The funeral service itself will be limited to close family members and there are restrictions as to the number of people entitled to attend, and social distancing rules are strictly applied. Some families are using technology to allow others to join remotely.

Although memorial services or wakes will have to take place after the restrictions are relaxed, as these costs and the funeral expenses are tax-deductible for inheritance tax purposes, it is important to keep all receipts and invoices.

Applying for probate  

The executors nominated by a Will are legally obliged to deal with the administration of the estate, unless they choose to formally step aside. The role of executor is an onerous one, and the executor is personally liable for their actions or inaction. For those without any previous experience of these matters, or where there are some complexities or contentious issues, it is advisable to seek professional advice and support to ensure there is a complete understanding of the tasks involved, and the timeframe in which they need to be completed.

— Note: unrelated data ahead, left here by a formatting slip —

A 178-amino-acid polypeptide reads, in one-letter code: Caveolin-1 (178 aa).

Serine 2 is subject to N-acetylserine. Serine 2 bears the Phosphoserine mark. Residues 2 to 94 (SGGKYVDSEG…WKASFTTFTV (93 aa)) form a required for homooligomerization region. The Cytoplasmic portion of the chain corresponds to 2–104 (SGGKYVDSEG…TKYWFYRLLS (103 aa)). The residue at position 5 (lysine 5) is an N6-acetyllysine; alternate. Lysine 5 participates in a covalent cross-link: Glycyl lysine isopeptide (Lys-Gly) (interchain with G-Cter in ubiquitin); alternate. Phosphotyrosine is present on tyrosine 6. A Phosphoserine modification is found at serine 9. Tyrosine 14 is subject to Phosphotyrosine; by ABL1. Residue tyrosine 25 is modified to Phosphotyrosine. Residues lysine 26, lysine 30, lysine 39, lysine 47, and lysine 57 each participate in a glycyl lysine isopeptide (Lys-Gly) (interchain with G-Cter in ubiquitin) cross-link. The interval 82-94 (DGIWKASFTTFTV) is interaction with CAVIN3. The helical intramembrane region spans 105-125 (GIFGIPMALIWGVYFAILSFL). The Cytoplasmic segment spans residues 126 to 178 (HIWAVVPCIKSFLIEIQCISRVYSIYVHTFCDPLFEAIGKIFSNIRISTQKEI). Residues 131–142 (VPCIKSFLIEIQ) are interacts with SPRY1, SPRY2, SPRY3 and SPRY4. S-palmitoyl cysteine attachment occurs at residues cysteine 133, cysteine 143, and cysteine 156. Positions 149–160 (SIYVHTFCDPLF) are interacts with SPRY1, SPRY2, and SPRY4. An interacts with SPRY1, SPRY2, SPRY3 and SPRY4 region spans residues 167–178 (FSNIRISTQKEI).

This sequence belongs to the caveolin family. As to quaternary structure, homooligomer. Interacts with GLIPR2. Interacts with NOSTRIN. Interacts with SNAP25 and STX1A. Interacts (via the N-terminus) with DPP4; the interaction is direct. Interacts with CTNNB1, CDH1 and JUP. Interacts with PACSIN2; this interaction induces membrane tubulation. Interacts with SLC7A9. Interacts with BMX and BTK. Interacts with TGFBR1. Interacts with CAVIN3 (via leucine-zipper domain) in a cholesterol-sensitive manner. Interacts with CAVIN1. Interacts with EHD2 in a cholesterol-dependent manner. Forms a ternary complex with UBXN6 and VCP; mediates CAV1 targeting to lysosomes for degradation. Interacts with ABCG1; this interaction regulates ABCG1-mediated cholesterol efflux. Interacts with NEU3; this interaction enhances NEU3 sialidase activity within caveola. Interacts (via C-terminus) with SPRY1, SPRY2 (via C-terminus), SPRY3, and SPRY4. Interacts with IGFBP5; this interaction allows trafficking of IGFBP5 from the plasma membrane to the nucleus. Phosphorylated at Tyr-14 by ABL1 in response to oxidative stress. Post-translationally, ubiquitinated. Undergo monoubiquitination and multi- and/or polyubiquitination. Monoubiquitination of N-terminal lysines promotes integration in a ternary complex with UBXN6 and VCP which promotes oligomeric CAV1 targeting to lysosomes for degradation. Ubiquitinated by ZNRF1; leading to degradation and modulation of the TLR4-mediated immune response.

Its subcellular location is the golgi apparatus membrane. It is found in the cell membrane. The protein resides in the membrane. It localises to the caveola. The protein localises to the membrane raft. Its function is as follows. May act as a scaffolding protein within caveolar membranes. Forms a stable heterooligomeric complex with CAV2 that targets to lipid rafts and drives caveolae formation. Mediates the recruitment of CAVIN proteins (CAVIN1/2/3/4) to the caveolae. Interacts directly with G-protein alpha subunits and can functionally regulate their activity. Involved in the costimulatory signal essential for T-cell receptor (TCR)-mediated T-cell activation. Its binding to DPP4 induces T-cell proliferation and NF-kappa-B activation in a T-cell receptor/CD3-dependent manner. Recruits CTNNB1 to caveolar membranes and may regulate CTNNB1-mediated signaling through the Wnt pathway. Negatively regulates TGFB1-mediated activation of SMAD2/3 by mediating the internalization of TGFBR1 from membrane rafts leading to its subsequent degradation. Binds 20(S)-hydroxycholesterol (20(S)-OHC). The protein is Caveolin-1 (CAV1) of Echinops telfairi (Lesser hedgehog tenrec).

The executors will need to identify the value of the assets and liabilities of the deceased, gather those assets in, discharge any debts and distribute any specific assets and the remainder of the estate in accordance with the Will. Where there is no Will, or where the Will is invalid, statutory rules govern who will inherit. Our private client legal team can confirm the validity or otherwise of a Will, as well as ascertain who would inherit under the intestacy rules. We can also identify the beneficiaries and calculate their entitlements from the estate.

Valuing assets can be tricky under present restrictions, as most institutions require sight of the original certified copy of the death certificate before releasing the information. We have access to online platforms that make the process of obtaining the valuations straightforward. The valuation of immovable property will also prove difficult while social distancing measures are in place, but an estimated value can be provided on the inheritance tax return with a note to confirm that a formal valuation will be submitted once the valuer can physically access to the property.

The deceased’s personal tax affairs should be reviewed, and completed to date of death to calculate any outstanding liability. As the information may not be readily available, or there may simply not be enough time to deal with this aspect, estimates may have to be included and a corrective account submitted when circumstances allow.